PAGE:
Court dismisses BC government application for injunction against churches
VANCOUVER: The Justice Centre for Constitutional Freedoms is announcing the ruling of BC Supreme Court Chief Justice Christopher E. Hinkson, who dismissed the BC government’s application for an injunction forcing certain BC churches to close.
The Justice Centre’s challenge to BC public health orders restricting protests and prohibiting worship services will be heard beginning March 1, 2021 by Chief Justice Hinkson. The Justice Centre represents over a dozen BC individuals and faith communities who have been issued tickets which total many tens of thousands of dollars for the peaceful exercise of their constitutional rights and freedoms as protected by the Canadian Charter of Rights and Freedoms.The BC legal challenge was filed January 8, 2021 in the Supreme Court of British Columbia and challenges the restrictions on public protest and worship services resulting from Public Health Orders issued by BC Provincial Health Officer Dr. Bonnie Henry.
The Petition challenges the Orders on the basis that they unjustifiably violate the rights and freedoms of BC residents protected by the Canadian Charter of Rights and Freedoms. “Freedom of conscience and religion” and “freedom of peaceful assembly” are two of the fundamental rights protected by section 2 of the Charter.
Dr. Henry’s Orders prohibit public organizing or attending “events” “except as provided for in” the Orders. Citizens who have gathered to peacefully protest the devastating impact of Dr. Henry’s lockdowns have been ticketed for the exercise of their right to peaceful assembly as protected by section 2(c) of the Charter.
After the Justice Centre filed its court challenge, Dr. Henry amended her Order link to permit public protests, stating: “…I am not prohibiting outdoor assemblies for the purpose of communicating a position on a matter of public interest or controversy, subject to my expectation that persons organizing or attending such an assembly will take the steps and put in place the measures recommended in the guidelines posted on my website in order to limit the risk of transmission of COVID-19.”
The BC government however sought an injunction to shut down the churches who brought the legal challenge in advance of it being heard in Court.
Tickets have also been issued to churches for holding in-person worship services. Since November 19, 2020, in-person worship services have been prohibited entirely, regardless of the extra safety measures implemented by faith communities.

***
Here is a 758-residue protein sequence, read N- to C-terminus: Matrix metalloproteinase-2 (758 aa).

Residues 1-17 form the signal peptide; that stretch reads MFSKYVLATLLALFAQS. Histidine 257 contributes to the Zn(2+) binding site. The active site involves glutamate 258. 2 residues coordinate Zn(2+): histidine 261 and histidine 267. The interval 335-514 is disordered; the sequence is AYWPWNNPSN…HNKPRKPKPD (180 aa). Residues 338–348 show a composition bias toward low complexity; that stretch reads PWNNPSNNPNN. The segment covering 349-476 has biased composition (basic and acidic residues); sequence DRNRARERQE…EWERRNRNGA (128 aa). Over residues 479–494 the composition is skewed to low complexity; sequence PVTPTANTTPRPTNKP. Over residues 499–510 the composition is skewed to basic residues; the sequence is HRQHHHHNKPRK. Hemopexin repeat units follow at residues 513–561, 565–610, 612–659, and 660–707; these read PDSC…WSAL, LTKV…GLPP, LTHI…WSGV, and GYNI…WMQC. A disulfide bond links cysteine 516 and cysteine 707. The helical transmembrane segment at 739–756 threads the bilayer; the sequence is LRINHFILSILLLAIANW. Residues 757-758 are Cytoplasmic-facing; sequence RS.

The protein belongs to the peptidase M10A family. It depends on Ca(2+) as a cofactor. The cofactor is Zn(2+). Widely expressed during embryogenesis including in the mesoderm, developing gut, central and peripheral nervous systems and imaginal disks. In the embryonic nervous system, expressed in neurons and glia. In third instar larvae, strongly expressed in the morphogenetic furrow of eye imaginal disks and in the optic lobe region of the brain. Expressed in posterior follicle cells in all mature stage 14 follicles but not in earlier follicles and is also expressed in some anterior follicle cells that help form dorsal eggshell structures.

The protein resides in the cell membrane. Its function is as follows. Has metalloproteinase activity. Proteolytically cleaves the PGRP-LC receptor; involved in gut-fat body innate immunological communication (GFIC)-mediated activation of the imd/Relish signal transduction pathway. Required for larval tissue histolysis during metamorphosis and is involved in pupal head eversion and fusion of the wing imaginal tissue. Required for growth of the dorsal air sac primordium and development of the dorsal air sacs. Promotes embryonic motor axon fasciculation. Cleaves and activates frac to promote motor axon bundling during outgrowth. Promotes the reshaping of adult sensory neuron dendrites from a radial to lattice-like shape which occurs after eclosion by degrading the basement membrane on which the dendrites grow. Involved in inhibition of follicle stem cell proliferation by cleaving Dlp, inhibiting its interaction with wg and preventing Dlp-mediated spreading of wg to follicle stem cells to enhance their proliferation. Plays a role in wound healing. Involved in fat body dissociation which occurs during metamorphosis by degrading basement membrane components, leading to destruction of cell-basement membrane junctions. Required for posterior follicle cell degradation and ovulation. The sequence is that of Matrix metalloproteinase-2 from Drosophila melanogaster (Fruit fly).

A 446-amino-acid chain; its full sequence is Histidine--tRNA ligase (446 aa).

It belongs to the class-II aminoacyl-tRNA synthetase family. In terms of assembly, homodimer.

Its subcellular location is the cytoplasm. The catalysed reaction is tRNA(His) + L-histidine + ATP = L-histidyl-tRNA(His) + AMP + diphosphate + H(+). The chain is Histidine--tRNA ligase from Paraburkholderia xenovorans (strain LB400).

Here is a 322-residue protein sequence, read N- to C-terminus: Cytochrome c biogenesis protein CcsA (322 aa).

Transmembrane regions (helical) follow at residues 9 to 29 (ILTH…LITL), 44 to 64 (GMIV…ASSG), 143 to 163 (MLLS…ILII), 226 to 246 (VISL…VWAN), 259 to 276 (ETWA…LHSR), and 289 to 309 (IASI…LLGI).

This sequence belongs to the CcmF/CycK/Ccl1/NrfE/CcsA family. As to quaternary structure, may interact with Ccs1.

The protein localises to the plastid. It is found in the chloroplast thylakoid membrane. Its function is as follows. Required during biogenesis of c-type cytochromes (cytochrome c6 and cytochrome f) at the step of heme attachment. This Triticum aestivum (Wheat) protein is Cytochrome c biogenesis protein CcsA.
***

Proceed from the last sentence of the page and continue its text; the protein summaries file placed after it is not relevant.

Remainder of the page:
The BC faith communities challenging the lockdowns assert that they have gone to extraordinary lengths to comply with health guidelines, including limiting attendance to no more than 50 persons, pre-registering attendees, rearranging seating to ensure physical distancing, providing hand sanitizer and masks, and enhancing cleaning and sanitizing procedures. Some of the congregation’s members cannot access online services, and to many in these faith communities, gathering in-person is essential to their spiritual and emotional well-being. Affidavits have been filed attesting to the negative effect that prohibiting in-person worship has had on individuals, including loneliness, depression, anxiety and fear. Although support groups are permitted to meet, the Orders prohibit faith communities from gathering for any “worship or other religious service”.
The BC government allows hundreds of people to gather at any given time in a single big box store. Liquor stores and marijuana stores remain open. Restaurants and bars also remain open. But to the churches, Dr. Henry has stated: “[d]o not attend a service at a church, synagogue, mosque, gurdwara, temple, or other places of worship”. In evidence before the Court, the BC government cites 180 Covid cases associated with religious settings in the Province. To date, there have been over 74,000 reported Covid cases in BC.
In denying the BC government’s request for an injunction, Chief Justice Hinkson did not find that the “balance of convenience” favoured granting the government’s request for an injunction.
“Our clients are relieved that the Court denied the injunction,” states Marty Moore, staff lawyer with the Justice Centre. “The BC government was seeking a court order for police to scrutinize the intentions of individuals and detain them if police believed they intended to attend a prohibited worship service.”
“Our clients look forward to the fast approaching full hearing on the constitutional challenge to BC’s complete prohibition on in-person religious services.”